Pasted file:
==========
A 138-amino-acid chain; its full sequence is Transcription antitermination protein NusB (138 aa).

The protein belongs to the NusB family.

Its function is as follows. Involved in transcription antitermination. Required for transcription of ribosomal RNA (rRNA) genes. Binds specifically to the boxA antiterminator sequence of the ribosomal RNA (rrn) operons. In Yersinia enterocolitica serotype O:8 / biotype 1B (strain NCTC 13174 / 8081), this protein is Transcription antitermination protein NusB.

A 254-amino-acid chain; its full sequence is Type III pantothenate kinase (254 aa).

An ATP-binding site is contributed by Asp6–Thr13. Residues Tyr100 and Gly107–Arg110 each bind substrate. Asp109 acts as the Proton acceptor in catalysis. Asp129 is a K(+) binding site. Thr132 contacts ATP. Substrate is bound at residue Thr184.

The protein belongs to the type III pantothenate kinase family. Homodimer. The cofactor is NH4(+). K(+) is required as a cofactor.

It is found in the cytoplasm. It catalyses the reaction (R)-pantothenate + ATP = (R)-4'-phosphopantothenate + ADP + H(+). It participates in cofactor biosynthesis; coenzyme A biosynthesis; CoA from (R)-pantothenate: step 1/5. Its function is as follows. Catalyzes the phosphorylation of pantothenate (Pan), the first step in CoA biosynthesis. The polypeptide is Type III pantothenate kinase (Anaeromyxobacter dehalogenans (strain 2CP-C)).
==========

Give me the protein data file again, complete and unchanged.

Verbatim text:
A 138-amino-acid chain; its full sequence is Transcription antitermination protein NusB (138 aa).

The protein belongs to the NusB family.

Its function is as follows. Involved in transcription antitermination. Required for transcription of ribosomal RNA (rRNA) genes. Binds specifically to the boxA antiterminator sequence of the ribosomal RNA (rrn) operons. In Yersinia enterocolitica serotype O:8 / biotype 1B (strain NCTC 13174 / 8081), this protein is Transcription antitermination protein NusB.

A 254-amino-acid chain; its full sequence is Type III pantothenate kinase (254 aa).

An ATP-binding site is contributed by Asp6–Thr13. Residues Tyr100 and Gly107–Arg110 each bind substrate. Asp109 acts as the Proton acceptor in catalysis. Asp129 is a K(+) binding site. Thr132 contacts ATP. Substrate is bound at residue Thr184.

The protein belongs to the type III pantothenate kinase family. Homodimer. The cofactor is NH4(+). K(+) is required as a cofactor.

It is found in the cytoplasm. It catalyses the reaction (R)-pantothenate + ATP = (R)-4'-phosphopantothenate + ADP + H(+). It participates in cofactor biosynthesis; coenzyme A biosynthesis; CoA from (R)-pantothenate: step 1/5. Its function is as follows. Catalyzes the phosphorylation of pantothenate (Pan), the first step in CoA biosynthesis. The polypeptide is Type III pantothenate kinase (Anaeromyxobacter dehalogenans (strain 2CP-C)).